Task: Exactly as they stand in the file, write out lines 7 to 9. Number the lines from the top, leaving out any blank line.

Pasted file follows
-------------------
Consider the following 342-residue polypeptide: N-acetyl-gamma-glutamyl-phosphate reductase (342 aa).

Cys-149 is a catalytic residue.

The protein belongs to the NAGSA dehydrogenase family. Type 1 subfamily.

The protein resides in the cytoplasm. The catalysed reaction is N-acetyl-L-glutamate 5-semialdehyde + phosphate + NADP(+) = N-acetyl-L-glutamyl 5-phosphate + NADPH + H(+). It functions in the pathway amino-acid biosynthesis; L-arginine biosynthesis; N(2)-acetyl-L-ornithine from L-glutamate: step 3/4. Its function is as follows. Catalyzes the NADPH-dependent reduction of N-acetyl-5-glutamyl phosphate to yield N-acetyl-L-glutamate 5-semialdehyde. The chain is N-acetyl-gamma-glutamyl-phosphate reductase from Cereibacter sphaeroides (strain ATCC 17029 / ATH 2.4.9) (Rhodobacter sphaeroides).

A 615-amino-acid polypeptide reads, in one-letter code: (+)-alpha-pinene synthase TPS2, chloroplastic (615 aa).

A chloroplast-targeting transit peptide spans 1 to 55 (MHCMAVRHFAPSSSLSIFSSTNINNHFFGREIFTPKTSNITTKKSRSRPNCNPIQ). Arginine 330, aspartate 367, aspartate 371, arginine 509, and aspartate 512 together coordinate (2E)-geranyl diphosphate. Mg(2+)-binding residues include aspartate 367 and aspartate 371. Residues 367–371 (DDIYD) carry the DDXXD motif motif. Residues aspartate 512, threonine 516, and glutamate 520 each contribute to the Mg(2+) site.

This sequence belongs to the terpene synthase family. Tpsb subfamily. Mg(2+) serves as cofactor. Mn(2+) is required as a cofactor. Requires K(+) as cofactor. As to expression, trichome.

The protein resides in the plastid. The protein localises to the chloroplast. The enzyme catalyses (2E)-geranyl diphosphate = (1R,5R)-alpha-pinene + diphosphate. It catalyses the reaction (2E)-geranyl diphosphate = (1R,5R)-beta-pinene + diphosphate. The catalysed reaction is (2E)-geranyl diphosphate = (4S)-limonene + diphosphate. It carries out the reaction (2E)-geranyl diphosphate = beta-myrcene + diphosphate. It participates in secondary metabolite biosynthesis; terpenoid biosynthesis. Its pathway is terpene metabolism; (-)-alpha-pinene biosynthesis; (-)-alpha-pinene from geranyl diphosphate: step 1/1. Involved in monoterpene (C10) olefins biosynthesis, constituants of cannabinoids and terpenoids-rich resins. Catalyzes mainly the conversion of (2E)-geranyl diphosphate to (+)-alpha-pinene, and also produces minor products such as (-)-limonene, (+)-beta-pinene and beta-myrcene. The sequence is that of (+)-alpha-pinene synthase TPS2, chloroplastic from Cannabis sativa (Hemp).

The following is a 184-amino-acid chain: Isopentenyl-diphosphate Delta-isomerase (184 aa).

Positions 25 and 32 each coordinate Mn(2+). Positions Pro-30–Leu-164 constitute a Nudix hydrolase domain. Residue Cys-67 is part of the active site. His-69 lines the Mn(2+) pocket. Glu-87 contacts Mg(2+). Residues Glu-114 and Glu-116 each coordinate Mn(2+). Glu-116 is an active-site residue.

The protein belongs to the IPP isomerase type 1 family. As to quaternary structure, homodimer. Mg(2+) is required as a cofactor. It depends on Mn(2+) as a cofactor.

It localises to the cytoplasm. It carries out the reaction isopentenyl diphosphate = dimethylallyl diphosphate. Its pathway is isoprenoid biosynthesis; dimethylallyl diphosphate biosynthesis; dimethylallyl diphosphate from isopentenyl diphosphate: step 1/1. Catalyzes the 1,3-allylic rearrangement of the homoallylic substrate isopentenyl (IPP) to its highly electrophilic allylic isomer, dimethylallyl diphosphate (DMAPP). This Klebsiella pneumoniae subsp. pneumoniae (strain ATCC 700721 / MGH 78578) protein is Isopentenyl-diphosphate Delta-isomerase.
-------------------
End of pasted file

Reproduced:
This sequence belongs to the terpene synthase family. Tpsb subfamily. Mg(2+) serves as cofactor. Mn(2+) is required as a cofactor. Requires K(+) as cofactor. As to expression, trichome.

The protein resides in the plastid. The protein localises to the chloroplast. The enzyme catalyses (2E)-geranyl diphosphate = (1R,5R)-alpha-pinene + diphosphate. It catalyses the reaction (2E)-geranyl diphosphate = (1R,5R)-beta-pinene + diphosphate. The catalysed reaction is (2E)-geranyl diphosphate = (4S)-limonene + diphosphate. It carries out the reaction (2E)-geranyl diphosphate = beta-myrcene + diphosphate. It participates in secondary metabolite biosynthesis; terpenoid biosynthesis. Its pathway is terpene metabolism; (-)-alpha-pinene biosynthesis; (-)-alpha-pinene from geranyl diphosphate: step 1/1. Involved in monoterpene (C10) olefins biosynthesis, constituants of cannabinoids and terpenoids-rich resins. Catalyzes mainly the conversion of (2E)-geranyl diphosphate to (+)-alpha-pinene, and also produces minor products such as (-)-limonene, (+)-beta-pinene and beta-myrcene. The sequence is that of (+)-alpha-pinene synthase TPS2, chloroplastic from Cannabis sativa (Hemp).

The following is a 184-amino-acid chain: Isopentenyl-diphosphate Delta-isomerase (184 aa).